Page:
Court Of Appeal Summaries (November 14-18, 2016)

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Below are the summaries for this week's civil decisions of the Court of Appeal.

Topics covered included commercial leasing, by-law enforcement, municipal liability, assessments under the Solicitors Act, pension obligations under a contract and family law.

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Civil Decisions:

Elmgreen v. Elmgreen, 2016 ONCA 849

[Cronk, Rouleau and Huscroft JJ.A.]


J. R. Webster, for the appellant/respondent by way of cross-appeal

Jens Peter Elmgreen, acting in person

Keywords: Family Law, Spousal Support, Variation, Material Change in Circumstances


The parties married on July 17, 1985, after cohabiting for approximately one year. After the marriage, the parties resided in Cameron, Ontario. They had one child, a daughter born on January 15, 1991, who is now 25 years of age. Child support is not in issue in these proceedings. The parties entered into a Marriage Contract on July 16, 1985, the day before their wedding. The parties separated in January or February 2004, after almost 20 years of marriage.

On October 14, 2005, the Husband offered to settle the parties' post separation financial and property issues, the Wife accepted his offer, and the accepted offer was incorporated in Minutes of Settlement and approved by the court under the Consent Order. At the time of the settlement, both parties were represented by counsel. In his offer to settle, the Husband offered to pay the Wife an equalization payment in the sum of $185,000 and monthly spousal support in the amount of $2,200 commencing October 1, 2005.

The support payments were subject to a material change in circumstances and review after five years. The Consent Order mirrored these terms regarding spousal support. Within days of his offer to settle, the Husband took issue with the settlement and the services provided to him by his lawyer. Nevertheless, he paid the equalization payment and, for a period of about eight years, the monthly spousal support contemplated by the Consent Order.

After the settlement, the Husband twice sued his matrimonial lawyer for alleged negligence and breach of fiduciary duty, leading to protracted litigation between them. His first action against his former solicitor was dismissed and he appealed to this court. That appeal and the Husband's subsequent application for leave to appeal to the Supreme Court of Canada were both dismissed.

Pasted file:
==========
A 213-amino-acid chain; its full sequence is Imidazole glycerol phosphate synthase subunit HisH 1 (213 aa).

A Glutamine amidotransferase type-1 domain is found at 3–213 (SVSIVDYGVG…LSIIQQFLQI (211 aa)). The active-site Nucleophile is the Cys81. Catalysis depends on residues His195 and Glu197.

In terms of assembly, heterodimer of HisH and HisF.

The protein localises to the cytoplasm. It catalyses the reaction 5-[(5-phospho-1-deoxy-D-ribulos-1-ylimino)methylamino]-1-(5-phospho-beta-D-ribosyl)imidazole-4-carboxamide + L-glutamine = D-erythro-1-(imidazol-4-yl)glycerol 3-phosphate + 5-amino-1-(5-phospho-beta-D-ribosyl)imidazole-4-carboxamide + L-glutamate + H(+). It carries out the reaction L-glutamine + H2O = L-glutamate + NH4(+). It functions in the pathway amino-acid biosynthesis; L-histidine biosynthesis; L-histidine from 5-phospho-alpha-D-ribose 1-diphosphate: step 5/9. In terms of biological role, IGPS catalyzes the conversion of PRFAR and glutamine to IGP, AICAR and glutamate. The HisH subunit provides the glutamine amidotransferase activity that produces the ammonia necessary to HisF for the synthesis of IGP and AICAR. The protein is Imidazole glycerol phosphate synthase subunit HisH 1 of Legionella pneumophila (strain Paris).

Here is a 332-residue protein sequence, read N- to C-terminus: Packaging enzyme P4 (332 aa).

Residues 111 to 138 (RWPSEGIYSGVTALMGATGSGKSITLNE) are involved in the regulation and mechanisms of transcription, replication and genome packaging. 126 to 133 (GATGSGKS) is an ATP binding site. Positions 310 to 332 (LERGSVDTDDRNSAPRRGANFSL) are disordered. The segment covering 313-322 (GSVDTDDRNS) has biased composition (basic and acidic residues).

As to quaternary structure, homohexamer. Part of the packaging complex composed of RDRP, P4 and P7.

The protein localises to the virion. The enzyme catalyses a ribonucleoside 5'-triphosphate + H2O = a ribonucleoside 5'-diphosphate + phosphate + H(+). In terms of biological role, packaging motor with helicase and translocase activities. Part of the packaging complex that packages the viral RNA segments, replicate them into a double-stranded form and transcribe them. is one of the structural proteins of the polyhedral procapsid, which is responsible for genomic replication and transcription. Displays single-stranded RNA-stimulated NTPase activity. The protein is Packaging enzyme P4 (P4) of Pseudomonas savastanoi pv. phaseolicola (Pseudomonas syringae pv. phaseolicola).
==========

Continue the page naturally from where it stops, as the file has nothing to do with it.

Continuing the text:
About three years later, in March 2014, the Husband commenced a second negligence action against his former solicitor. In December 2014, on a motion for summary judgment by the solicitor, the second action was also dismissed. The Husband's appeal to this court from that dismissal was in turn dismissed. In the meantime, in August 2009 and while his first action against his former solicitor was in progress, the Husband moved in the Superior Court for an order rescinding the Consent Order, determining the validity of the Marriage Contract, and requiring the Wife to provide full financial disclosure. The court addressed the issue of financial disclosure and deferred the balance of the motion pending the determination of the Husband's action against his former solicitor.

On October 22, 2014, the Husband moved in the Superior Court for summary judgment concerning the issues raised in his outstanding August 2009 motion, including an order rescinding or setting aside the Consent Order, among other relief. In his materials in support of his motion, the Husband also sought an order varying the spousal support provisions of the Consent Order based on a material change in circumstances.

The motion judge treated the Husband's 2009 and 2014 motions as a combined motion for summary judgment. She granted partial judgment in his favour, by reducing his spousal support obligation retroactively and terminating spousal support as of a set future date. In granting this relief, the motion judge imputed annual income to the Wife in the amount of $30,000 and annual income to the Husband in the amount of $80,000. The effect of her decision was that, as of the date of her ruling, the Wife owed the Husband an approximate $15,000 overpayment of spousal support and, effective November 1, 2016, the Husband was relieved of any further obligation to pay spousal support.

The motion judge denied the remaining relief sought by the Husband. She declined to set aside the Consent Order and held, in effect, that the Marriage Contract is unenforceable and does not govern the parties' post-separation rights and obligations. Both sides appealed.


There are two main issues on the appeal:

Did the motion judge err by retroactively reducing the Husband's spousal support obligation and terminating it entirely, effective November 1, 2016? If the answer to (1) is "yes", what is the appropriate remedy in the circumstances? There is one issue on the cross-appeal: